Movie Clips: Persona, Paper Moon, The Naked City

I watch a great deal of films. Despite my undying love for films, I don’t entirely have the time to write a lengthy review for each one I see. I tend to save my long diatribes for current films, unless of course a film from the past enraptures my soul. Nonetheless, much like my “Film Shots” reviews, I’ve decided to introduce a smaller platform for film appraisals and recommendations. Thus the name of this particular post: “Movie Clips”. Quick bursts of information is the name of the game. I only hope this will serve as a barometer for your future choices. Those interested in checking out the film’s trailers, click on the titles themselves. So, let’s get to it:

Persona (1966): Ingmar Bergman has been known for making thematically dense films. From The Virgin Spring to The Seventh Seal, Bergman’s films are better categorized as intellectual prose than they are straight-laced dramas. Despite Bergman’s propensity for elusive material, none of his films are as impenetrable as Persona, a psychological deconstruction of a woman. Or is it the invasive investigation of two female psyches? I haven’t made heads or tails of the film’s puzzle, but this minimalistic, strongly acted film is always interesting and visually arresting. Especially when it intermittently evokes the horror genre.

Should You See It?: If you’re a blossoming cinephile or adventurous filmgoer, this is a must see film. For those who prefer little mental stimulation, you may want to steer clear of Bergman’s fleeting narrative. Can be accessed on Netflix Instant.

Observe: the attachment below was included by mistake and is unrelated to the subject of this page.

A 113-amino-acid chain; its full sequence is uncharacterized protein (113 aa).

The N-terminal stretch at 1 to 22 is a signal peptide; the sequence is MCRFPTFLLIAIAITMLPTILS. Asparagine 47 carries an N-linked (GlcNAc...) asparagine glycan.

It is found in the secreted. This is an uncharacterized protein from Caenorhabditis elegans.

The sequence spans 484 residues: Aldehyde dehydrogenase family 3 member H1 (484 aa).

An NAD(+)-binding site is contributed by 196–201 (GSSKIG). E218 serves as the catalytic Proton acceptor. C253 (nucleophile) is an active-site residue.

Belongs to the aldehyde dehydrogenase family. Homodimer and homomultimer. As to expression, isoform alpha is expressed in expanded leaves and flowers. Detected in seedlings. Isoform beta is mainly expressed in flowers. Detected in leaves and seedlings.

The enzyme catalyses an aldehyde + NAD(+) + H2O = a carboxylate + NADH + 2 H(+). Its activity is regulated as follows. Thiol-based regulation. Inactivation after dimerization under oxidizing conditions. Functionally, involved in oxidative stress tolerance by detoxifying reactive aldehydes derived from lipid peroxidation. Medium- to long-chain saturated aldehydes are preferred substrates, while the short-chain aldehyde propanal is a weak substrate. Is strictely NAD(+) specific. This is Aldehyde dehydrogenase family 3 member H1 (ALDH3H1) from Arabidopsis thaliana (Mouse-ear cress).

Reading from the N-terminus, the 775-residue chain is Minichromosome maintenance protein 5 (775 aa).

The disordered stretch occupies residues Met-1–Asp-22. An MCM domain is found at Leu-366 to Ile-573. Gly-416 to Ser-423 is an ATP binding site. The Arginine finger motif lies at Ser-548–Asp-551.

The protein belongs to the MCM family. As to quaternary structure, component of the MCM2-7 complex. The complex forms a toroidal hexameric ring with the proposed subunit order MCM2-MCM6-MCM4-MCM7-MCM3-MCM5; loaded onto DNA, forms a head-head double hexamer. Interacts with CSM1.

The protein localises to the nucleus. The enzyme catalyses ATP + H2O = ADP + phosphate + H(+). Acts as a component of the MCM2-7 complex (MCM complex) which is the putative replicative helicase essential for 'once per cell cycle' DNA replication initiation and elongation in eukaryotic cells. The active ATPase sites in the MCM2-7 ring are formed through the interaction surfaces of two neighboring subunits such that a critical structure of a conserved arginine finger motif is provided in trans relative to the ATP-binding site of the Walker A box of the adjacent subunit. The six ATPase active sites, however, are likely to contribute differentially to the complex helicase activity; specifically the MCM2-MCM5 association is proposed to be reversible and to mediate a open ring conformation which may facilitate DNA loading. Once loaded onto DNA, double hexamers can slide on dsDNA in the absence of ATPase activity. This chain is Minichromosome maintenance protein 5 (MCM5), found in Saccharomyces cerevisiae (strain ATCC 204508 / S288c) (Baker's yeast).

Paper Moon (1973): It’s not often a child actor can carry a film, but Tatum O’Neal does just that in Paper Moon, a film that sees her playing against her off-screen father, Ryan O’Neal. Tatum, playing an orphan named Addie, hits the road with Moses (Papa O’Neal), a grifter she believes is her real father. After the death of Addie’s mother, the inscrutable pair con their way through Middle America circa the Great Depression. Facing a cast of colorful characters, one being the superb Madeline Kahn, Moses and Addie subtly dwell into one another’s heart.

Should You See It?: Absolutely. Because of the film’s whimsical grifting scenes, and the obvious love and chemistry between Tatum and Ryan O’Neal, Paper Moon is an adorable, heartwarming film. Can be accessed on Netflix Instant.

The Naked City (1948): Directed by Jules Dassin, The Naked City is a noir film that is dialog driven. Wonderfully shot and peppered with great conversation, The Naked City tells the tale of a murdered model, and her posthumous effect on a city of millions. Known for its proud depiction of New York’s finest venues, The Naked City has everything you’d want in a murder film: Beautiful dames, shifty acquaintances, and a lead detective that’s the definition of cool. Actually, the lead detective, played by Barry Fitzgerald, isn’t suave nor a young conflicted man of the law. He’s simply an old-man that understands the game, albeit with a biting humor.

Should You See It?: When compared to other films cut from the same cloth, The Naked City pales in comparison. Despite showing its age, The Naked City is still an engrossing film with a fantastic third act. Can be accessed on Netflix Instant.


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